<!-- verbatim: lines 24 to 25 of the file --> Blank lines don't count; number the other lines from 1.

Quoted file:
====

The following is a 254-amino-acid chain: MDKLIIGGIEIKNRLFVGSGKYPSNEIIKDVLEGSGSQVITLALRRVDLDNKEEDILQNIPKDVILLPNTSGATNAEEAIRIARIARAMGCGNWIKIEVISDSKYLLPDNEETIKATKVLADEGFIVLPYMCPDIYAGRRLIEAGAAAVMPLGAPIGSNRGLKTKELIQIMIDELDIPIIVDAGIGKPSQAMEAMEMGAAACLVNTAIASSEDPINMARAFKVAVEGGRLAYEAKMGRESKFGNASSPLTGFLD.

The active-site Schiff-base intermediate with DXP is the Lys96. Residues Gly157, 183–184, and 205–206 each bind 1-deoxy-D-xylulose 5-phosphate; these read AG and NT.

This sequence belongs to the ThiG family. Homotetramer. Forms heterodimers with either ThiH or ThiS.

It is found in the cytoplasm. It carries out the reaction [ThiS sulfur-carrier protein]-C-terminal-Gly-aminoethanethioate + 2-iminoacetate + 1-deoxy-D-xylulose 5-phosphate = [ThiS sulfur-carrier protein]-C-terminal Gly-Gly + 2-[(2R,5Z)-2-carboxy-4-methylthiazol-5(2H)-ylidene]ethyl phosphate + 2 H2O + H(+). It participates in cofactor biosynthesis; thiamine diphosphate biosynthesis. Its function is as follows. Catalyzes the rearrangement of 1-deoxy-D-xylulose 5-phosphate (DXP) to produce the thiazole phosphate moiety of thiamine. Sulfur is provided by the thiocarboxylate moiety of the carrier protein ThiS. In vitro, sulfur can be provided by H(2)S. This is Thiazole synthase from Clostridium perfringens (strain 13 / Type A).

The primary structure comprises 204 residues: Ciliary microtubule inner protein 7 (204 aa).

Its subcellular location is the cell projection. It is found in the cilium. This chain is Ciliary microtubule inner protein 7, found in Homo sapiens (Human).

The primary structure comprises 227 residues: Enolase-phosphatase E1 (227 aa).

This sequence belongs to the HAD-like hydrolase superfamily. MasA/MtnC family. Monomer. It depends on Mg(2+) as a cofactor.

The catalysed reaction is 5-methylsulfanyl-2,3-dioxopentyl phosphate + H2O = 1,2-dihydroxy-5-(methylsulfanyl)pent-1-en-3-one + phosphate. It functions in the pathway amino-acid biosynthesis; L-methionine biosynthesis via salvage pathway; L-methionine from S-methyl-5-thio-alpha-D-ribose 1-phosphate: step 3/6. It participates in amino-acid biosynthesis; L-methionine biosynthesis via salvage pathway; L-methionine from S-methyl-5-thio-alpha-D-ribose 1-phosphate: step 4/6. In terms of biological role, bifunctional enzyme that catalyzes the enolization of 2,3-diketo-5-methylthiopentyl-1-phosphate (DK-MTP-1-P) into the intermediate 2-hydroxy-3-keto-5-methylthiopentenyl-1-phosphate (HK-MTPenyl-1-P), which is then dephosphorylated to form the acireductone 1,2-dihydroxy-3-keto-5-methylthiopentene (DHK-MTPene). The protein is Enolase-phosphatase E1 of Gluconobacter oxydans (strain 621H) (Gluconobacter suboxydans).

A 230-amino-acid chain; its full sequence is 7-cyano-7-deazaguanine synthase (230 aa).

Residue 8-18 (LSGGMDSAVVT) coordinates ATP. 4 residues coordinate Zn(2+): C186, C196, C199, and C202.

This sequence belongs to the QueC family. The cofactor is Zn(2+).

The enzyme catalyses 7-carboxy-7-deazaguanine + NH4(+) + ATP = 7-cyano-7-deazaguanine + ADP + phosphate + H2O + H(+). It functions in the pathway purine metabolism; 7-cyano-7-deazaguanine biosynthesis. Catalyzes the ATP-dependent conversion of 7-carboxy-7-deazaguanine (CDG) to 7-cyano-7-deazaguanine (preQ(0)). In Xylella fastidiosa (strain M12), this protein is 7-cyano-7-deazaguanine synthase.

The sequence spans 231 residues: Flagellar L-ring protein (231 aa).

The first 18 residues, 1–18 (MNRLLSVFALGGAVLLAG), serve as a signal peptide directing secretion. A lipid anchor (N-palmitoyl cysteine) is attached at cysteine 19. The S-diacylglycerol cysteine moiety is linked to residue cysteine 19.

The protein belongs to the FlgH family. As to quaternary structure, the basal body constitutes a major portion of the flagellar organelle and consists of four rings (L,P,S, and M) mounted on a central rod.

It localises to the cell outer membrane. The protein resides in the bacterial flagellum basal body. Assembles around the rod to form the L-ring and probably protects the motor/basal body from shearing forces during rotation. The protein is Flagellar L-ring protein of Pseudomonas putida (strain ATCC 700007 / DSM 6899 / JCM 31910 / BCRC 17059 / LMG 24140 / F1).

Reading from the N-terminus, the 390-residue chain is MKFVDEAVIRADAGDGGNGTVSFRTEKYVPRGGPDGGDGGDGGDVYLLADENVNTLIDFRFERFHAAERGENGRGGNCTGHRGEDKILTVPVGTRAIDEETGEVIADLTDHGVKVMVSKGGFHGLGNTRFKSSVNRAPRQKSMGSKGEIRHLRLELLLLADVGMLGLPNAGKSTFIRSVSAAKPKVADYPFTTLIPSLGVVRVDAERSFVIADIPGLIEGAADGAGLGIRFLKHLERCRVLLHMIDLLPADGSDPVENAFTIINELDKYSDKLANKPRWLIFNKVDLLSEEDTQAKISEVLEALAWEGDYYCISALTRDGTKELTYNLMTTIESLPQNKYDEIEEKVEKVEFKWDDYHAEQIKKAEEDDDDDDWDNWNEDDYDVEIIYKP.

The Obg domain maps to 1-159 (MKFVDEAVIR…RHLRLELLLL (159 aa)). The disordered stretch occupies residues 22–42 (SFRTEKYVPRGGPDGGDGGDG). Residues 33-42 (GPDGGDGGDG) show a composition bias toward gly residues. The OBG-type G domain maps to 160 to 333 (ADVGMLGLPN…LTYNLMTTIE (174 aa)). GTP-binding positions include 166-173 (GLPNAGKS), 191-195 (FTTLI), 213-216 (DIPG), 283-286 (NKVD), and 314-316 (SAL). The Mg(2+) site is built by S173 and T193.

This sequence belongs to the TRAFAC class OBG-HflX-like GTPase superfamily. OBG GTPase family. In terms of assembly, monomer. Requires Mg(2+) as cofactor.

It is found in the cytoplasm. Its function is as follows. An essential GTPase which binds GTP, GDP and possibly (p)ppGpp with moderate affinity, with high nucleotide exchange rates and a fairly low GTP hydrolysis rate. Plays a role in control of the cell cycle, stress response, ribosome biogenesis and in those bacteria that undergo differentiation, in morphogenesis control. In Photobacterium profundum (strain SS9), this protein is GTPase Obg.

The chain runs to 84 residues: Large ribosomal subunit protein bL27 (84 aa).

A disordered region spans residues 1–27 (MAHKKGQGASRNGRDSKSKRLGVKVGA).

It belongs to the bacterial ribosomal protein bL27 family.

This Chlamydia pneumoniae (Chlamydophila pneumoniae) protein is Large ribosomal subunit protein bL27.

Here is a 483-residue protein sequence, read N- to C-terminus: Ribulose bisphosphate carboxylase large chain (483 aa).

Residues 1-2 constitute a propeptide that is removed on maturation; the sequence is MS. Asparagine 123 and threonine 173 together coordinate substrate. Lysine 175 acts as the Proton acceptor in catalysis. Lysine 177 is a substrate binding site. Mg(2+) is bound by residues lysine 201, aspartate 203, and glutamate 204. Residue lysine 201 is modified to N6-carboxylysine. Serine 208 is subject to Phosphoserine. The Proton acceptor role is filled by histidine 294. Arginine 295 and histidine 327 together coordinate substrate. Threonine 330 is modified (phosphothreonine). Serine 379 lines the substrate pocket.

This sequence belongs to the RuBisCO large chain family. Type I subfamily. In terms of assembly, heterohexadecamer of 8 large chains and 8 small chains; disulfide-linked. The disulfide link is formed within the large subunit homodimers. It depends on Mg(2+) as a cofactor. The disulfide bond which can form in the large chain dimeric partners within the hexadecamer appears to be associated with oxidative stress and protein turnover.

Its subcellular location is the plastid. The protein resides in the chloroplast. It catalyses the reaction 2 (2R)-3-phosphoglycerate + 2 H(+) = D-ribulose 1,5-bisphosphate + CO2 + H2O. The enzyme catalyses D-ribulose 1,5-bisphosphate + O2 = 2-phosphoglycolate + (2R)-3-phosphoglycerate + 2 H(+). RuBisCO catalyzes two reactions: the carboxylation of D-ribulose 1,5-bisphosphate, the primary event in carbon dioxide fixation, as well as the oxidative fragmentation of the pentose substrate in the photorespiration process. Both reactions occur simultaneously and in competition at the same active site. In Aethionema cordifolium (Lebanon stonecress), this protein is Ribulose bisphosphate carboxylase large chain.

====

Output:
It belongs to the bacterial ribosomal protein bL27 family.

This Chlamydia pneumoniae (Chlamydophila pneumoniae) protein is Large ribosomal subunit protein bL27.